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Flexible use of mutual exclusivity in word learning

Research output: Contribution to journalJournal articlepeer-review

<mark>Journal publication date</mark>2016
<mark>Journal</mark>Language Learning and Development
Issue number1
Number of pages13
Pages (from-to)79-91
Publication StatusPublished
Early online date9/11/15
<mark>Original language</mark>English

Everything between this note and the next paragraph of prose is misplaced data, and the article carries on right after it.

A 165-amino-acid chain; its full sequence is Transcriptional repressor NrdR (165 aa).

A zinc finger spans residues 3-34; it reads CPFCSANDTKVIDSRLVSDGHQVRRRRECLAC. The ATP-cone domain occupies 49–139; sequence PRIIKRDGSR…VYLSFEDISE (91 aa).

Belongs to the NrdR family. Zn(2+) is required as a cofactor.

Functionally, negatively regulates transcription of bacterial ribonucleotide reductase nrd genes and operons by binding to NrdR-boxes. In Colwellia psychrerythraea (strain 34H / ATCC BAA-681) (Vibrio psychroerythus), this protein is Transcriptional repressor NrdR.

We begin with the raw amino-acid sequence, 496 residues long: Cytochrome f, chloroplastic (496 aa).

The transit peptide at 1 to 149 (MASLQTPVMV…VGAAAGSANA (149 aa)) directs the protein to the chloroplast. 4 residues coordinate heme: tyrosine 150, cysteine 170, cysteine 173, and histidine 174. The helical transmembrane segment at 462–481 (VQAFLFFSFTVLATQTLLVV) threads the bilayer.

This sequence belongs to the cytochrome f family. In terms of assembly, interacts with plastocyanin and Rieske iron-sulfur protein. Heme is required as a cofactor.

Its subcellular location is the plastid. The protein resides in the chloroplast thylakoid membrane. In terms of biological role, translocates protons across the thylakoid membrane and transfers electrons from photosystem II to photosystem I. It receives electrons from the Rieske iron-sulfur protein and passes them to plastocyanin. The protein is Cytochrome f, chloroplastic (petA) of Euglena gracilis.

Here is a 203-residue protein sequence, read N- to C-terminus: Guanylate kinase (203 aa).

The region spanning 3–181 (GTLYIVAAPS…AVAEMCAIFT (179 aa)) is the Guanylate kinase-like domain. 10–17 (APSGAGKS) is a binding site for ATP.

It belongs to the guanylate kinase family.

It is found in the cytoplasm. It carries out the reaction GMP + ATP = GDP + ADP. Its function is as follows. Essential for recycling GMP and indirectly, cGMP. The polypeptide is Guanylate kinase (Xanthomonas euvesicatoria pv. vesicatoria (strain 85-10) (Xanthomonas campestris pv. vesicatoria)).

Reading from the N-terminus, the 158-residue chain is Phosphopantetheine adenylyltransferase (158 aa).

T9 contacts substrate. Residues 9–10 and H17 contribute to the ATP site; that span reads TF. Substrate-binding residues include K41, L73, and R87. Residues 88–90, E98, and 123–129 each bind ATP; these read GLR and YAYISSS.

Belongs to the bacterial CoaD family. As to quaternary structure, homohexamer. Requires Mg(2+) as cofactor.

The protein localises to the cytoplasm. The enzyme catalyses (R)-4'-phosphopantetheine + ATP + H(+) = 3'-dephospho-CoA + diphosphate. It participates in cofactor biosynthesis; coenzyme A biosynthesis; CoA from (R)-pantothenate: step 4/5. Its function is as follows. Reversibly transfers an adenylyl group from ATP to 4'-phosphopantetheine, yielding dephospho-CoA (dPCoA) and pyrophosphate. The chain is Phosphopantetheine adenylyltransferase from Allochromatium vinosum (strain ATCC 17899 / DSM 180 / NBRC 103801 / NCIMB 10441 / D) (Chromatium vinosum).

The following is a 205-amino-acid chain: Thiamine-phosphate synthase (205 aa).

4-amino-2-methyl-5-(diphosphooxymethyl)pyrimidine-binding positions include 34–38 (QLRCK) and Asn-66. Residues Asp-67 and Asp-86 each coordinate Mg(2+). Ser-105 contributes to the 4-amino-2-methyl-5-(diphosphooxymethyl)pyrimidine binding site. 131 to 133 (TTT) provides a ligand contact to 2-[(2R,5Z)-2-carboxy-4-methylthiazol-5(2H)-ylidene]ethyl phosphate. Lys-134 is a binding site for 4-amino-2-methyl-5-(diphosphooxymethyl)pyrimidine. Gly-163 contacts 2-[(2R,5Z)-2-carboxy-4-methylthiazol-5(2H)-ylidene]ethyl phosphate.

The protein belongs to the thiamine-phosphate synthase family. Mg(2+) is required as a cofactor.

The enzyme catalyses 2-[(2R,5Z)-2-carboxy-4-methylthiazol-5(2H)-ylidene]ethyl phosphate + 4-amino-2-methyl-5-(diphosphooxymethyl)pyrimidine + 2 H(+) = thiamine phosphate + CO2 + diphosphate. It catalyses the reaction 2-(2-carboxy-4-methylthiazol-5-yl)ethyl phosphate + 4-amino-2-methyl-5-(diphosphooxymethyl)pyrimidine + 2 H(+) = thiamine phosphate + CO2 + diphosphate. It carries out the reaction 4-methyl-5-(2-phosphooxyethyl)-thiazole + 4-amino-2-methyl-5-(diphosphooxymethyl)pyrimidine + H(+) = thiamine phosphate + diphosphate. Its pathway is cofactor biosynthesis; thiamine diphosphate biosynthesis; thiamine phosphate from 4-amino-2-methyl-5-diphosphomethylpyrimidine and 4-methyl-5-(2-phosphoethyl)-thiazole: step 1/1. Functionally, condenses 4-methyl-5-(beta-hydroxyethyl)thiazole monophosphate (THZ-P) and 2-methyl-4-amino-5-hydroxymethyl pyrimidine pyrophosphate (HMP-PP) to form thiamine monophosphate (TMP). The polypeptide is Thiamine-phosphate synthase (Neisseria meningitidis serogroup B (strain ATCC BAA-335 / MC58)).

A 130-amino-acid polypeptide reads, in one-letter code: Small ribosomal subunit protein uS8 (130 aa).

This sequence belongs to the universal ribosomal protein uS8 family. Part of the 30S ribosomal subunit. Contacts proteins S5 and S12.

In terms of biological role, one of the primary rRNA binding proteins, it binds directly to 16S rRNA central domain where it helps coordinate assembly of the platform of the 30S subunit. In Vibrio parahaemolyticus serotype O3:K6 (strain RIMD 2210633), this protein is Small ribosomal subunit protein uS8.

From an early age, children apply the mutual exclusivity (ME) assumption, demonstrating preference for one-to-one mappings between words and their referents. However, for the acquisition of referentially overlapping terms, ME use must be suspended. We test whether contextual cues to intended meaning, in the form of presence of a speaker, may be critical for flexible ME application. Four- to five-year-old children were tested on two word learning tasks requiring flexible use of ME, respectively. In Experiment 1, children saw video recordings of the speakers introducing the novel labels. All children successfully applied ME and succeeded in accepting lexical overlap. In Experiment 2, with audio recordings of speakers only, children were unsuccessful at accepting lexical overlap. Thus, flexible use of ME relies on a developing ability to utilise the contextual information present in communicative interactions.